Put the goddamn gun down and quit shooting yourself in the foot! I’m BEGGING you. You are capable of being better than this.

  31. Hector B.
    Hector B. August 25, 2007 at 8:26 pm |

    things, especially online, are not always said in the tone it appears

    Indeed. So much of the internet is mano-a-mano deathmatch 2000 that responses to posts are commonly assumed to be contradictions. When responding, I have found myself having to explicitly say “I agree with you, and what’s more…” to prevent the original poster from assuming my response is “You’re full of shit and here’s why,” savagely trying to refute what he presumes is my counterargument.

  32. Bangnor
    Bangnor August 26, 2007 at 1:08 am |

    *lights candles and prays that everyone in America will become as much of a “dumbfuck” as ilyka*

  33. QLH
    QLH August 26, 2007 at 3:18 am |

    God, Ilyka: yes, yes, and yes.

  34. XtinaS
    XtinaS August 26, 2007 at 4:07 am |

    Oh goodness, yes.  I need to get better at this.  Thank you for posting this.

  35. still censored...
    still censored... August 26, 2007 at 10:49 am |

    ilyka, thank you, thank you, thank you. She’s now taken to accusing the people who persist in discussing the issue (but only those who aren’t persisting in DEFENDING her, of course) of having no jobs / lives. I think that’s my benchmark for a thread “jumping the shark” so to speak, not to mention the ultimate in bad faith.

  36. Ravenmn
    Ravenmn August 26, 2007 at 11:57 am |

    One thing I’ve found comforting as a white person is the understanding that racism is being continually taught to us through our media and through our education system for our ENTIRE lives. And the teachers of racism, especially unearned privilege, are very good at their jobs. They teach us white people what to pay attention to and what to ignore. They tell us what is “important”: the concerns of white people, and what is trivial: the concerns of people of color. Racism is a very powerful and effective system that white people in America, especially, are being constantly taught to uphold.

    Given that, I expect that on any given day I’m going to screw up. My intentions can be wonderful, but I’m very likely to take something that has meaning for people of color and just stomp all over it. I was deliberately taught to NOT see the racism around me. And I was deliberately taught that if anyone mentions it to me, my reaction is to object and say “No, it’s not there. You’re wrong and overly sensitive.”

    In an odd way, people who don’t see racism are significantly downplaying its power over themselves. You, too, can be a victim of racism when you are blind to it and react so inappropriately when it is pointed out to you. That is exactly the method that racism uses.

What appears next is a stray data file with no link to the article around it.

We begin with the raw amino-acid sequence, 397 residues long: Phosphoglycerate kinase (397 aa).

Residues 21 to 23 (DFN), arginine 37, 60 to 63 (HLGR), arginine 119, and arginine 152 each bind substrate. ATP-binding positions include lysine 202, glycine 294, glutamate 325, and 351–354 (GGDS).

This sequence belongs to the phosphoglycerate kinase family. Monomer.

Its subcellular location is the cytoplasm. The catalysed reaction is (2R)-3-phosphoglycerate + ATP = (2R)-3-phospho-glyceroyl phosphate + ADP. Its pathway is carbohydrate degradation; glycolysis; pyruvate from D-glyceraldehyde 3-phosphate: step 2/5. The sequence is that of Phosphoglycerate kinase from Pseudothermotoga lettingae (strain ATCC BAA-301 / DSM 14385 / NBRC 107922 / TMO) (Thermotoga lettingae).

White people have a choice. We can refuse to follow the same old patterns. We can refuse to get angry or defensive or lash out when our racist actions or ideas are questioned.

    Does this mean people of color are always right? Nope. What it means is we make a commitment to speak honestly and openly about race.

  37. justicewalks
    justicewalks August 26, 2007 at 5:43 pm |

    I see this is where everyone who preceded me in recognizing Amanda’s willful insensitivity has gathered. Hello! And a hearty and sincerely meant THANK YOU to all of you who were with me on that thread.

  38. Ravenmn
    Ravenmn August 26, 2007 at 6:29 pm |

    I think I worded my post badly. I’m NOT comforted that racism is taught to me every day. I am, however, aware of its power and the fact that I have been indoctrinated with racist thinking by people more powerful than me. So it doesn’t surprise me when I fuck up and it doesn’t make me particularly offended. My post has been bothering me all day — I knew I worded it poorly. I hope I clarified where I fucked up.

  39. CK
    CK August 26, 2007 at 6:30 pm |

    justicewalks: Seriously, thanks for saying all you did there so consistently and ably. If I’d tried to reply to all that you did, I’m pretty sure my head would have exploded.

  40. Hector B.
    Hector B. August 26, 2007 at 10:35 pm |

    There were enough hints dropped where I had to look it up, but the image is gone. I wonder if I would have even noticed the symbolism; I must confess as a nerd I tend to take everything at face value. Plus I saw the movie when I was a little kid — I remember it mostly as being about cruelty to animals.

  41. Noli Irritare Leones » Blog Archive » Blogwatch

    [...] Nanette, guest blogging at Feministe, on The Benefit of the Doubt. [...]

  42. roses
    roses August 27, 2007 at 11:39 am |

    Hector, in case you haven’t already pieced it together, it was an image of a black gorilla carrying off a white woman. And I will say that I personally did not see the racist symbolism until it was pointed out. But I’m the first to admit I’m fairly ignorant on racial matters, and I learned a ton from the resulting discussion (even if it did get a bit nasty in places).